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Ten horses with EHV-1 in California

May 18, 2011

» EHV Q&A

Ten horses in California are infected with the neurologic form of Equine Herpesvirus 1, state agriculture officials have confirmed.


Electron micrograph of EHV-1.


Death toll

As at 25.6.2011

Arizona
2
California
2
Colorado
2
Idaho
2
New Mexico
2
Oregon
1
Utah
2
About EHV


Authorities say all the cases to date are in horses that attended the National Cutting Horse Association's Western National Championships in Ogden, Utah, a fortnight ago.

The infected horses are in Kern, Placer, Stanislaus, Amador and Napa counties.

One horse in Kern County was euthanised after showing the severe neurologic signs often associated with the disease.

Officials say the horses were most likely exposed to the virus at the Ogden event.

Horses returning home following the event have carried the virus across several different states, with cases also confirmed in Washington and Colorado. One case has been confirmed in southern Alberta, in Canada.

Other states are monitoring horses that were at the event.

All California horses that have been in contact with an infected horse in the state and show signs of disease or test positive for EHV-1 will be placed under a state quarantine order.

The California Department of Food and Agriculture said the disease outbreak was evolving and it would continue to investigate cases and provide updates.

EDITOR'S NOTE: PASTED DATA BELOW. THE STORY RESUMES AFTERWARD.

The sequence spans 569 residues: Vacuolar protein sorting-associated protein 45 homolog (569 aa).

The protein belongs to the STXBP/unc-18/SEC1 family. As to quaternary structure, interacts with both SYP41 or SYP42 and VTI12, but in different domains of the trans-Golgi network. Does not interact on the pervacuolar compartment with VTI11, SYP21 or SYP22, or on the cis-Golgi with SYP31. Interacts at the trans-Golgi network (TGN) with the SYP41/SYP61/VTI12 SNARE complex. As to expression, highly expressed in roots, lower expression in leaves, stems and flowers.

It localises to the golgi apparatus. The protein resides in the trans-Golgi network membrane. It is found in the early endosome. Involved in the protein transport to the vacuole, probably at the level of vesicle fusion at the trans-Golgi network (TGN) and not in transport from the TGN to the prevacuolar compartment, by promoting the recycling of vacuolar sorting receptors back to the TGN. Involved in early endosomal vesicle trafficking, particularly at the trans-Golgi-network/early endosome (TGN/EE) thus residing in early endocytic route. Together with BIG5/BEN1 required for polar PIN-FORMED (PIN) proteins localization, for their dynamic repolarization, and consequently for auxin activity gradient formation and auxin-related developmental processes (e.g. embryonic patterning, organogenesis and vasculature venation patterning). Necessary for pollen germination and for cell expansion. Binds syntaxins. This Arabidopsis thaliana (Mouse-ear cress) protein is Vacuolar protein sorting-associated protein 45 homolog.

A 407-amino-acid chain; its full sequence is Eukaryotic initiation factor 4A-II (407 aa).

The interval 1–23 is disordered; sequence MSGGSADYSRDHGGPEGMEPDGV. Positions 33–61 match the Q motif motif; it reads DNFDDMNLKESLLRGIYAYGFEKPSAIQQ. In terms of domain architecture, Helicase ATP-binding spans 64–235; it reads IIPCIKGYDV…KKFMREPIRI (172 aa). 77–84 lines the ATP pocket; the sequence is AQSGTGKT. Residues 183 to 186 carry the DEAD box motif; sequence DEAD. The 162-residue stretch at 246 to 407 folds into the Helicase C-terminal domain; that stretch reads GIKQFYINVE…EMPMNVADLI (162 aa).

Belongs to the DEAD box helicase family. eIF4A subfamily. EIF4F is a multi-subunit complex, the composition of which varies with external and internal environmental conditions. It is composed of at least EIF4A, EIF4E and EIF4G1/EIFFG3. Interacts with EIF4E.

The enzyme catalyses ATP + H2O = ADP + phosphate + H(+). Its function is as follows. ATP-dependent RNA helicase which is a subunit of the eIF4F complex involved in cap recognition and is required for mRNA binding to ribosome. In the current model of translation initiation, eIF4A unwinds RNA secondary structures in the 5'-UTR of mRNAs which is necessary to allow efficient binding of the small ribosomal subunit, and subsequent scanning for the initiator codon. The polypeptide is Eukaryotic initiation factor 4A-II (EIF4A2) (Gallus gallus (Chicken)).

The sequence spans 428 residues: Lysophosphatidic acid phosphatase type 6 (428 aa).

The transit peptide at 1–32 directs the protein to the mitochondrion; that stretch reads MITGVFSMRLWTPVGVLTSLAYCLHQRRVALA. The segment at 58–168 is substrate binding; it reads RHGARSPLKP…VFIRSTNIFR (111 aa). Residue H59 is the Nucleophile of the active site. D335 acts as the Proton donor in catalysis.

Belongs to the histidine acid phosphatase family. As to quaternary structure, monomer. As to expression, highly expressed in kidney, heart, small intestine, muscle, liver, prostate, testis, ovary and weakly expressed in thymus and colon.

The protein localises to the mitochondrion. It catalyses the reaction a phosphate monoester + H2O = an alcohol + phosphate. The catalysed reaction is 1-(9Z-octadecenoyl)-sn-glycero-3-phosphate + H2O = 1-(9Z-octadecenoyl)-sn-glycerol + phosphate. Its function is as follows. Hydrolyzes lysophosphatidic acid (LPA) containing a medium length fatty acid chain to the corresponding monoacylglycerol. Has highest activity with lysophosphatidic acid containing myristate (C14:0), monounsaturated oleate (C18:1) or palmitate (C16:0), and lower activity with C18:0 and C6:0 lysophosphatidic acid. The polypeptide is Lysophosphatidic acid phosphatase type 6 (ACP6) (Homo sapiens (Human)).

The department has contacted all 54 exhibitors from California who participated in the Utah event and asked them to isolate and monitor their horses for clinical signs of EHV-1.

A rectal temperature in excess of 102F commonly precedes other clinical signs, it said. Horse owners with potentially exposed horses are therefore urged to take temperatures on each horse twice a day.

If a temperature above 102F is detected, the horse's private veterinarian should be contacted immediately for evaluation and laboratory testing.

Equine Herpesvirus has the potential to spread quickly among horse populations. Horse-to-horse contact, aerosol transmission, and contaminated hands, equipment, tack and feed all play a role in disease spread.

Horses with the neurologic strain of EHV-1, may show any of the following signs: nasal discharge, lack of co-ordination, hind-end weakness, lethargy, urine dribbling and diminished tail tone.

There is no specific treatment, but horses may be given intravenous fluids, anti-inflammatory drugs and other appropriate supportive treatment.

Immediate separation and isolation of identified suspect cases and implementation of appropriate biosecurity measures are key elements for control.

There is no equine vaccine that has a label claim for protection against the neurologic strain of this virus.

 

 

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